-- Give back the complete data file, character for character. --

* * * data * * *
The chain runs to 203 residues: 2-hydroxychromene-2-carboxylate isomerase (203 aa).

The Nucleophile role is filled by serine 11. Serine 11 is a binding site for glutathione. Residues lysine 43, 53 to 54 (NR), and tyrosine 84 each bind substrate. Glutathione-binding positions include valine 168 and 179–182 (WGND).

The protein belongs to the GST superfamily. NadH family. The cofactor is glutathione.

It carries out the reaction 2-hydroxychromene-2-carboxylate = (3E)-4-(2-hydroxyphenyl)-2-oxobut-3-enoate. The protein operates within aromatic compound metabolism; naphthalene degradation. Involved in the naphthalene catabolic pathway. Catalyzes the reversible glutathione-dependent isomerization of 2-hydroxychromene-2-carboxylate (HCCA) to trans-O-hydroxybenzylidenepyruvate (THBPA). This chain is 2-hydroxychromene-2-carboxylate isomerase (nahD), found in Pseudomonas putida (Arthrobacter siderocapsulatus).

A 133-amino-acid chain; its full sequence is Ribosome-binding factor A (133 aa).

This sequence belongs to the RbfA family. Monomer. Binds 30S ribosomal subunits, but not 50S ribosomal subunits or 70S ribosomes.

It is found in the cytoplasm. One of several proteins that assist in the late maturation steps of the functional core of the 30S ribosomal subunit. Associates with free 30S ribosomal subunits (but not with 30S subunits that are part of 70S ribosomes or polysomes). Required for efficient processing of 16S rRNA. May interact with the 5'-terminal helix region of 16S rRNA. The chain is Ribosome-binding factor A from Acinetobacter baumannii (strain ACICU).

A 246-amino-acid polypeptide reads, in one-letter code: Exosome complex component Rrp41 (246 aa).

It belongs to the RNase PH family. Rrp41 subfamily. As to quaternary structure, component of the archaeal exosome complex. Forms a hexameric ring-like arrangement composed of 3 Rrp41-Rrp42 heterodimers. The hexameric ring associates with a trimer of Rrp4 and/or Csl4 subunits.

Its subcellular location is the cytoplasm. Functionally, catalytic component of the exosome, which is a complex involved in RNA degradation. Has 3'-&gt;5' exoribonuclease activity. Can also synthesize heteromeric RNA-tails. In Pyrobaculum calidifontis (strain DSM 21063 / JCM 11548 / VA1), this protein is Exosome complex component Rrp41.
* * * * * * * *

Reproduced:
The chain runs to 203 residues: 2-hydroxychromene-2-carboxylate isomerase (203 aa).

The Nucleophile role is filled by serine 11. Serine 11 is a binding site for glutathione. Residues lysine 43, 53 to 54 (NR), and tyrosine 84 each bind substrate. Glutathione-binding positions include valine 168 and 179–182 (WGND).

The protein belongs to the GST superfamily. NadH family. The cofactor is glutathione.

It carries out the reaction 2-hydroxychromene-2-carboxylate = (3E)-4-(2-hydroxyphenyl)-2-oxobut-3-enoate. The protein operates within aromatic compound metabolism; naphthalene degradation. Involved in the naphthalene catabolic pathway. Catalyzes the reversible glutathione-dependent isomerization of 2-hydroxychromene-2-carboxylate (HCCA) to trans-O-hydroxybenzylidenepyruvate (THBPA). This chain is 2-hydroxychromene-2-carboxylate isomerase (nahD), found in Pseudomonas putida (Arthrobacter siderocapsulatus).

A 133-amino-acid chain; its full sequence is Ribosome-binding factor A (133 aa).

This sequence belongs to the RbfA family. Monomer. Binds 30S ribosomal subunits, but not 50S ribosomal subunits or 70S ribosomes.

It is found in the cytoplasm. One of several proteins that assist in the late maturation steps of the functional core of the 30S ribosomal subunit. Associates with free 30S ribosomal subunits (but not with 30S subunits that are part of 70S ribosomes or polysomes). Required for efficient processing of 16S rRNA. May interact with the 5'-terminal helix region of 16S rRNA. The chain is Ribosome-binding factor A from Acinetobacter baumannii (strain ACICU).

A 246-amino-acid polypeptide reads, in one-letter code: Exosome complex component Rrp41 (246 aa).

It belongs to the RNase PH family. Rrp41 subfamily. As to quaternary structure, component of the archaeal exosome complex. Forms a hexameric ring-like arrangement composed of 3 Rrp41-Rrp42 heterodimers. The hexameric ring associates with a trimer of Rrp4 and/or Csl4 subunits.

Its subcellular location is the cytoplasm. Functionally, catalytic component of the exosome, which is a complex involved in RNA degradation. Has 3'-&gt;5' exoribonuclease activity. Can also synthesize heteromeric RNA-tails. In Pyrobaculum calidifontis (strain DSM 21063 / JCM 11548 / VA1), this protein is Exosome complex component Rrp41.